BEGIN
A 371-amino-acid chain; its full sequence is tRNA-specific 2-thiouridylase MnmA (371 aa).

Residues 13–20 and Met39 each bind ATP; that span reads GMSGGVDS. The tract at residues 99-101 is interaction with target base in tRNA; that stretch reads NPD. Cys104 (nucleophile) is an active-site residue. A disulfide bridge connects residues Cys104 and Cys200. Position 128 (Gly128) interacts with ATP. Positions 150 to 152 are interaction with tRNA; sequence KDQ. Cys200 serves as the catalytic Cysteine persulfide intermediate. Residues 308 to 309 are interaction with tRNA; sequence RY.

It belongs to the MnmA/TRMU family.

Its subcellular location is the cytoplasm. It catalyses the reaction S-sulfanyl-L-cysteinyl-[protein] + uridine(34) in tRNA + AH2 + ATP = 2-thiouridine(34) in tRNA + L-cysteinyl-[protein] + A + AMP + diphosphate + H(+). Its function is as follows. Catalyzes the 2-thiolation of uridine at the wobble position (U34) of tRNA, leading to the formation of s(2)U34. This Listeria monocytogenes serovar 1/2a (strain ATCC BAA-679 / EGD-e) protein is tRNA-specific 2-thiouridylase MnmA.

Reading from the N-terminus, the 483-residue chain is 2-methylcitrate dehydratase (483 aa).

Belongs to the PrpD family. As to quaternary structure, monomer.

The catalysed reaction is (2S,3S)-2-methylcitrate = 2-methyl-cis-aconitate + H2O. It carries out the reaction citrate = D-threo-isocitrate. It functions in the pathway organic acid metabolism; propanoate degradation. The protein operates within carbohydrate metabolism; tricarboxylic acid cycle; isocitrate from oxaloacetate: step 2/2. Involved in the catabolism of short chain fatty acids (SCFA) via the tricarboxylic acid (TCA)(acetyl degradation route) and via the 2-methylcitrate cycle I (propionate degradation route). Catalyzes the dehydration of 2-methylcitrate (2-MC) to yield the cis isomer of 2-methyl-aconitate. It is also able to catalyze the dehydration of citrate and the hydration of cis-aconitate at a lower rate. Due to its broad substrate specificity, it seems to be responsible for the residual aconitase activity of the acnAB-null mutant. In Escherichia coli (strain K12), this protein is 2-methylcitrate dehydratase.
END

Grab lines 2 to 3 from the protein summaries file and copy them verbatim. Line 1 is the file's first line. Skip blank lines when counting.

Residues 13–20 and Met39 each bind ATP; that span reads GMSGGVDS. The tract at residues 99-101 is interaction with target base in tRNA; that stretch reads NPD. Cys104 (nucleophile) is an active-site residue. A disulfide bridge connects residues Cys104 and Cys200. Position 128 (Gly128) interacts with ATP. Positions 150 to 152 are interaction with tRNA; sequence KDQ. Cys200 serves as the catalytic Cysteine persulfide intermediate. Residues 308 to 309 are interaction with tRNA; sequence RY.

It belongs to the MnmA/TRMU family.